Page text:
When stocks rally on good news, the setup is good. Right now, the setup is decidedly not good. That was Jim Cramer's analysis of the day's action for his Mad Money viewers Thursday. Sometimes the market just wants to go down, he said, and today was one of those days.
But then came the news that the U.S. dropped the GBU-43 bomb, its largest non-nuclear weapon, in Afghanistan, and stocks immediately headed lower.
Dropping bombs on terrorists in Afghanistan is nothing new, Cramer said, but in today's environment, it added an element of uncertainty that wasn't there yesterday.
There also is a laundry list of policy changes by President Trump over the past 24 hours and that added to investors' fears. Then there are the French elections -- another wildcard -- and it's easy to see how the good news got lost in the noise of an uncertain world.
Meanwhile, on Real Money, Cramer says investors should look at banks for the long term now that regulation is loosening up. Read more about his analysis and strategies; get a free trial subscription to Real Money.
We Just Can't Help Ourselves
Cramer said the combination surely would seem rational, but there's just one problem: the rumors aren't true and the speculation of a merger is a total fabrication.
The problem with stories like these are that neither company will deny it, which only fuels the speculation. In reality, Apple has never done a deal like this and isn't likely to ever do one.
Cramer said the only good thing about these fictional stories is that it puts a bid under the stock as short sellers fear getting caught off guard.
Executive Decision: First Horizon National
For his "Executive Decision" segment, Cramer spoke with Brian Jordan, chairman, president and CEO of First Horizon National (FHN) , shares of which fell 2.7% after the company reported earnings earlier Thursday. Shares of First Horizon are up 20% since the election in November.
Jordan said he's getting mixed messages from his customers. On one hand, they remain optimistic and loan demand continues to be strong. On the other hand, some of the post-election euphoria has subsided and there is now a disconnect between consumer confidence and small business' willingness to borrow and expand.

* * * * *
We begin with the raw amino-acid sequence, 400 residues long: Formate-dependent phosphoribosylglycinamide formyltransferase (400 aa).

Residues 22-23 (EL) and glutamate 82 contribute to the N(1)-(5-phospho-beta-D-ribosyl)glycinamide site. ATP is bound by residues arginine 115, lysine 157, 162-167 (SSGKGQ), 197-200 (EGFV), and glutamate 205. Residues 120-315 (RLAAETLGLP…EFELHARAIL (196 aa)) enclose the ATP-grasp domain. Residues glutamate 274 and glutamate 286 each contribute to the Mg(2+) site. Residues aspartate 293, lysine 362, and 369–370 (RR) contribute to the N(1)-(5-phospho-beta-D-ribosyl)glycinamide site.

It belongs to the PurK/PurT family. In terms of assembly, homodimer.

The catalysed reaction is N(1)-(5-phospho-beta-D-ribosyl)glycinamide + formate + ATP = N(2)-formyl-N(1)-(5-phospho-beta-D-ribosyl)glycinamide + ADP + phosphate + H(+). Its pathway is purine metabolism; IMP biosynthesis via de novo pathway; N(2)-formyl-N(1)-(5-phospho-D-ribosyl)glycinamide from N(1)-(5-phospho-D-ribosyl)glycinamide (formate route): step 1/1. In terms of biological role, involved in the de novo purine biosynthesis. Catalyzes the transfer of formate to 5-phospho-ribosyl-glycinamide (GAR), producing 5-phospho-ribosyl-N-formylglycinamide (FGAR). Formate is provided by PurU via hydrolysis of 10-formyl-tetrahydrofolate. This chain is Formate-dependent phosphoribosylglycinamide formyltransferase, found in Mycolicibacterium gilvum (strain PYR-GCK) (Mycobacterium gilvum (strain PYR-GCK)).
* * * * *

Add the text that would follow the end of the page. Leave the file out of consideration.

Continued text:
But even without Washington's help, Jordan said, he's confident in First Horizon's ability to grow loans and profitability. He was bullish about their recent acquisition of Coastal Securities, which closed on April 3.
When asked what he'd like to see from Washington, Jordan said that lower taxes and deregulation would help the most, more than dealing with health-care legislation.
Cramer said he remains a fan of this great regional bank.
Look Out Below
When it comes to retail, children are the future, Cramer proclaimed. That's why Five Below (FIVE) continues to be one of his favorites in the group. Shares of Five Below have been on a roller coaster as of late, bottoming in November at $35, only to rally 35% so far in 2017.
Cramer explained that to succeed in today's retail environment, companies must offer better bargains than customers can find online, while also giving them an in-store experience that's worth leaving the couch for. Five Below, he concluded, has both, mainly because it caters to children. This puts Five Below in the company of Children's Place (PLCE) and Foot Locker (FL) , both of which also did well this quarter.
While Five Below only posted a 1% increase in same-store sales, that's far better than the declines at other retailers. Likewise, Five Below is adding 20 to 30 new locations a quarter, while Macy's (M) and others are shuttering stores.
But what makes Five Below most exciting is its regional-to-national growth story. As the company expands into new markets, those markets are getting off to great starts, with some new spots even making the company's top 10 list of best performing locations. Furthermore, Five Below will be entering California very soon, which represents a huge opportunity.
Finally, Cramer noted that unlike other retailers, Five Below's online sales are not cannibalizing its existing locations.
Executive Decision: Coupa Software
In his second "Executive Decision" segment, Cramer sat down with Rob Bernshteyn, CEO of Coupa Software (COUP) , the cloud software provider that came public in October at $18 a share and issued a 4.4 million share secondary offering yesterday. Shares of Coupa are up 15% in 2017.
Bernshteyn said that investors in Coupa are excited about the size of their market opportunity. He said that just as Salesforce.com (CRM) revolutionized how companies sell, Coupa is revolutionizing how companies spend.
Coupa provides a cloud platform that offers expense management, sourcing, risk management and ultimately savings, Bernshteyn explained. And while there's room for many players in the market, only Coupa has a comprehensive platform complete with analytics and everything else companies need to spend smarter.
Bernshteyn continued by saying that Coupa does not spend heavily on marketing, but rather grows their business one customer at a time and is expanding into new markets around the globe.
Cramer and the AAP team give their investment club members the Weekly Roundup, including United Airline's (UAL) PR nightmare, and they review earnings from Wells Fargo (WFC) and Citigroup (C) . Get in on the discussion by getting a free trial subscription to Action Alerts PLUS.
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